Chief Rabbi: full comment on campus extremism
An Islamic society protest at City University in London earlier this year
Two weeks ago a highly inflammatory speaker with known anti-Zionist views was allowed to speak at the LSE. No counter voice was allowed. Jewish students present were intimidated and verbally abused.
This was not an unforeseen outcome. The UJS, which has done outstanding work in recent years, raised its concerns in advance. Assurances were given by the LSE student union. In the event they were not honoured. They proved to be empty words.
If this were an isolated event, I would say no more, but it isn't. It’s part of a process that has been going on now for almost a decade. There has been incident after incident in which Jewish students have been intimidated, and verbally and physically abused. The university authorities, if they have acted at all, have done too little too late.
In 2007 Ed Husain, an ex member of Hizb ut-Tahrir and co-founder and former co-director of the Quilliam Foundation, published The Islamist. The first 70 pages were the most terrifying I have ever read. They tell of how a tiny handful of radical students instituted a regime of intimidation across an entire campus and how easy it was to scare the academic authorities into silence and inaction.
Why was it terrifying? Because it happened here.
Academic freedom means my freedom is not won at the cost of yours
Here is the thought pattern that is being promoted, as it affects Jews: All Jews are Zionists. All Zionists are evil. Therefore all Jews are evil. Substitute for the word “Zionist” the word “Capitalist” or the word “Communist” and you have classic antisemitism of the 19th and 20th centuries at its most blatant and dangerous.
So what if a few Jewish students were upset? But crowd behaviour even among students, as we have seen recently, is unpredictable and can suddenly turn violent. That’s what crowd behaviour is. And Jewish students are never safe. Jews are less than half a per cent of the population. On every campus we’re a tiny minority.
A few weeks ago I did a national tour of University campuses, speaking to Jewish students because over these last few years they have become despondent and demoralised at the failure of University authorities to take firm and decisive action.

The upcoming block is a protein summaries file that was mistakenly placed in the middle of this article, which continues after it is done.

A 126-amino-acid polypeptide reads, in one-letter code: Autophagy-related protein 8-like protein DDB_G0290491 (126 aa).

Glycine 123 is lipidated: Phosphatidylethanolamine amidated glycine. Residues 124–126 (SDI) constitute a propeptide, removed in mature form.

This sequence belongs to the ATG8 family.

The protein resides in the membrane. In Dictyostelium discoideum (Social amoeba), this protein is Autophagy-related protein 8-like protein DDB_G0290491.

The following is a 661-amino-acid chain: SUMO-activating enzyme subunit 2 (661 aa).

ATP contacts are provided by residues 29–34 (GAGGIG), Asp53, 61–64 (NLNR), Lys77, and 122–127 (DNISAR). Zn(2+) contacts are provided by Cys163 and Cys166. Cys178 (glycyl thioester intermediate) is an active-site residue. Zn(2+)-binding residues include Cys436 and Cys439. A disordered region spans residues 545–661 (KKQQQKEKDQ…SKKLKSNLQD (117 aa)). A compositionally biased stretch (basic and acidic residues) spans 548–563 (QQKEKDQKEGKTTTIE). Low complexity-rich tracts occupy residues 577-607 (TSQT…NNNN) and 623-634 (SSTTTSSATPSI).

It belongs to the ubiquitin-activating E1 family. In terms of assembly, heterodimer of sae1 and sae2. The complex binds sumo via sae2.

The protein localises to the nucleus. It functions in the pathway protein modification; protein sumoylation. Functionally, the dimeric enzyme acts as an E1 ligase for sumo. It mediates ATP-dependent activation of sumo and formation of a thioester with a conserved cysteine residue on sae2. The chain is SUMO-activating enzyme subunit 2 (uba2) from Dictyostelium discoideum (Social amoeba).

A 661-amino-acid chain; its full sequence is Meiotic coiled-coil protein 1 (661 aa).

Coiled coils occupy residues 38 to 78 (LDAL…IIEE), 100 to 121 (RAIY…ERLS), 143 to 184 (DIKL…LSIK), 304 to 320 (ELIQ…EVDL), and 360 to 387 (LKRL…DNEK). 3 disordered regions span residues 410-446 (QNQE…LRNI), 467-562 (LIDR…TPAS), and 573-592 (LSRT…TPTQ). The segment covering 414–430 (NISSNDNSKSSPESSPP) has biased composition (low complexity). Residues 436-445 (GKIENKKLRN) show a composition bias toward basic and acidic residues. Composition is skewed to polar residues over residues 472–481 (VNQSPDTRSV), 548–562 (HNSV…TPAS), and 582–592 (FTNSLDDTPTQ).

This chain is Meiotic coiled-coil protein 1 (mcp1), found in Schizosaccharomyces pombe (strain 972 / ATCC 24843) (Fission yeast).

But it’s academic freedom, say the authorities. No, it isn't academic freedom. Academic freedom is what I had as a student, when the world was very different.
Academic freedom means the freedom to hold and express your views without fear, even when they run against the consensus, even when they are the views of a minority.
Academic freedom means the willingness to let all sides of the argument be respectfully heard. Academic freedom means that no voices are excluded from the debate.
Academic freedom means separating the view from the person, so that I am not turned into a pariah because of who I am and what loyalties I have.
Like all freedom, academic freedom means restraint, so that my freedom is not won at the cost of yours. And when that restraint is not self-imposed it must be imposed by the university authorities. And that means banning preachers of hate and inciters to intolerance. And that is not happening.
The inflammatory public speeches being allowed to take place on university campuses would, in any other context and directed against any other group, be prosecuted under the law forbidding incitement to racial and possibly religious hatred.
The university authorities are turning a blind eye and a deaf ear.
This is not free speech. It is, if unchecked, the beginning of the end of free speech.
I am not saying this for rhetorical flourish. Antisemitism always was and probably always will be only an advance warning of something wider and deeper. I urge you to urge the university authorities to take decisive and unequivocal action to prevent the intimidation of any students, Jewish, Hindu, Sikh, gay, or any other group at risk, so that academic freedom can return to universities and students express their views without abuse and without fear.